I looked back at my friend, and felt a smile start. “I guess there’s my answer.” I don’t know what kind of answer she was expecting. Probably not that one. But the truth is I’ve been trying to figure out why a circular piece of plastic can set my mind at ease, can make the rest of the world melt away. I’ve thought a lot about why playing Ultimate, or throwing a disc across a gym, or even just picking one up, can give me so much joy – real, true, often-difficult-to-find joy.
I think it all comes down to the nature of the game, and the experiences I’ve had with it. The first time I played organized Ultimate was in high school, and it marks a period of change for the better in my life. That summer, I learned something new, but what was special about the experience was the huge learning curve and my consciousness to it. I was thrown into a group made up of members who already knew how to play, and all I had going for me was athleticism. It was challenging to keep up, to say the least, but I had the competitiveness and the athleticism to stay afloat. It was more than that, though – I loved every minute. I could feel the learning curve; I could feel myself getting better each practice and that was an incredible feeling.
And then I began my time with Ultimate Peace. That had a huge learning curve of its own: my ability to reach out to others and create a bridge to close the gaps in our relationships. I met some of the most incredible people I’ve ever known: the most dedicated, loyal, hard-working, brilliant, and joyful people I could ever imagine. It might be “a marathon and a sprint” (David Barkan), but it’s one that each of us carries out with genuine joy. These people – they’ll work into the late hours of the night and early hours of the morning day after day, night after night, and they never lose the smiles, the competitive edge, and the love for the game that make it all worthwhile.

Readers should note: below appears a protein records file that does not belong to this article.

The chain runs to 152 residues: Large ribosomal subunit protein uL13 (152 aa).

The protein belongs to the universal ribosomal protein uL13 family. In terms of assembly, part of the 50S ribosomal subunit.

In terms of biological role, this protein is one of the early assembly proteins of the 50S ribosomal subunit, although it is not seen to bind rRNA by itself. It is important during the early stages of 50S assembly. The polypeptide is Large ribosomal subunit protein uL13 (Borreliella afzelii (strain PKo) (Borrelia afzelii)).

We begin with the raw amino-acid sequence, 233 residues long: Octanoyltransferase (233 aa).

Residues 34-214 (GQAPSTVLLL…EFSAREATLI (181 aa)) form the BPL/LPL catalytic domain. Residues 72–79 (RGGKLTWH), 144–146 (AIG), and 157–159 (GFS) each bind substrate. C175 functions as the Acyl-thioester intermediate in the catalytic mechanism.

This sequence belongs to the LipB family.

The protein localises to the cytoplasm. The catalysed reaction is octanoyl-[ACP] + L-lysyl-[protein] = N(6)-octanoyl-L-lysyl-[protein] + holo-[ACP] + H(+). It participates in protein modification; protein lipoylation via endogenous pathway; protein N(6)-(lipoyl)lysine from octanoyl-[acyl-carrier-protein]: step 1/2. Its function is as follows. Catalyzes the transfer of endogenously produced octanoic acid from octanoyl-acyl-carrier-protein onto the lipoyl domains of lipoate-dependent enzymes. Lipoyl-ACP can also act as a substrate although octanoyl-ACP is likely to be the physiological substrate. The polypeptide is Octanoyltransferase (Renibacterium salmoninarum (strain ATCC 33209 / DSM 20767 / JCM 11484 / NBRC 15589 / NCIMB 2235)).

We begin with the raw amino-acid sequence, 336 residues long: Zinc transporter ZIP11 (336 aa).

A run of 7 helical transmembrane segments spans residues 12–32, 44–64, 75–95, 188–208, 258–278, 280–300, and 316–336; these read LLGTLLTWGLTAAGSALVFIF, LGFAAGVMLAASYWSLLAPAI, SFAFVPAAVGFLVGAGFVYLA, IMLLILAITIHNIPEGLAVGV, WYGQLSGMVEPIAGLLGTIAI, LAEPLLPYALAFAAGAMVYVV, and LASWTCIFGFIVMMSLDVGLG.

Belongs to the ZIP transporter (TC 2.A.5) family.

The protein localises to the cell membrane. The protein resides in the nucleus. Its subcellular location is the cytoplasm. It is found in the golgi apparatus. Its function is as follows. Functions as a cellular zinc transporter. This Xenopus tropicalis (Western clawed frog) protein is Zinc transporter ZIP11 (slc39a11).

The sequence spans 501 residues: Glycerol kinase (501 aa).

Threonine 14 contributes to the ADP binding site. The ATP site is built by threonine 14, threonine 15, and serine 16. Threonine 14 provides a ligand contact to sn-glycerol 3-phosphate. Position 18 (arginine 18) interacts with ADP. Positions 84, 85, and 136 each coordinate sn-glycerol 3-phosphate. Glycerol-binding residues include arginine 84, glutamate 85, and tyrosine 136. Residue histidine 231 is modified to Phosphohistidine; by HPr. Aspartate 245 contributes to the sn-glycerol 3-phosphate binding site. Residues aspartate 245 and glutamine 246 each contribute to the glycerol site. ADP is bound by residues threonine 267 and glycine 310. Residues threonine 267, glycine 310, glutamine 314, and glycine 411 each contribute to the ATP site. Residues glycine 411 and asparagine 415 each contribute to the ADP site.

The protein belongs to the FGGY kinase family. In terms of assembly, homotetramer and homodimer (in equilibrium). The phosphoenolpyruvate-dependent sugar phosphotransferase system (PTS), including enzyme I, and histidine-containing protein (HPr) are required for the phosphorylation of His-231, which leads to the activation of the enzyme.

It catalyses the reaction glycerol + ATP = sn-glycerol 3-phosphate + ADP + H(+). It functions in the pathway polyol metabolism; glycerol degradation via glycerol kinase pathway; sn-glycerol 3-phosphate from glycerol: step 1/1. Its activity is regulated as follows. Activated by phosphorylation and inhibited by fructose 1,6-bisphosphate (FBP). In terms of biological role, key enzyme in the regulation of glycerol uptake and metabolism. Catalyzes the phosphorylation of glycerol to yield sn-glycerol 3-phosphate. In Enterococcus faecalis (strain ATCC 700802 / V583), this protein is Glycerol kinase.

Those 175 grams hold so much more than plastic. Some of it is light, and some heavy. They hold the smiles of hour upon hour of night-time 500. They hold the richness of culture. They hold difference and they hold unity. They hold the tears of goodbyes: both annual and life-long.
That 175 gram piece of plastic that I held in my hands when my friend asked me what was in my heart sent strength through my fingertips and into my heart. That disc filled me – not with memories, exactly, but more with the strength and the warmth inherent in those memories. Because when I think about the tears in those goodbyes, I am reminded that sadness comes from love. And as we navigate the grief we feel for our peer, coach, mentor, and friend Sarah, we also inherently express our love. As we miss her smile and laugh, we bring to light all that she has given to us.
As I pick up that disc, and every disc, and feel the strength and love and pride and everything else that Ultimate has given me, I feel the memories of those both near and far who have guided me. Sarah is one of many who have helped to create the peace I feel upon picking up those 175 grams. Sarah, you were a powerful force in this group we call Ultimate Peace. A force with whom I am honored and grateful to have had the chance to coach. You will always be a part of what gives me peace, of what I imagine gives us all peace. Thank you. We love you. Peace, Salaam, Shalom.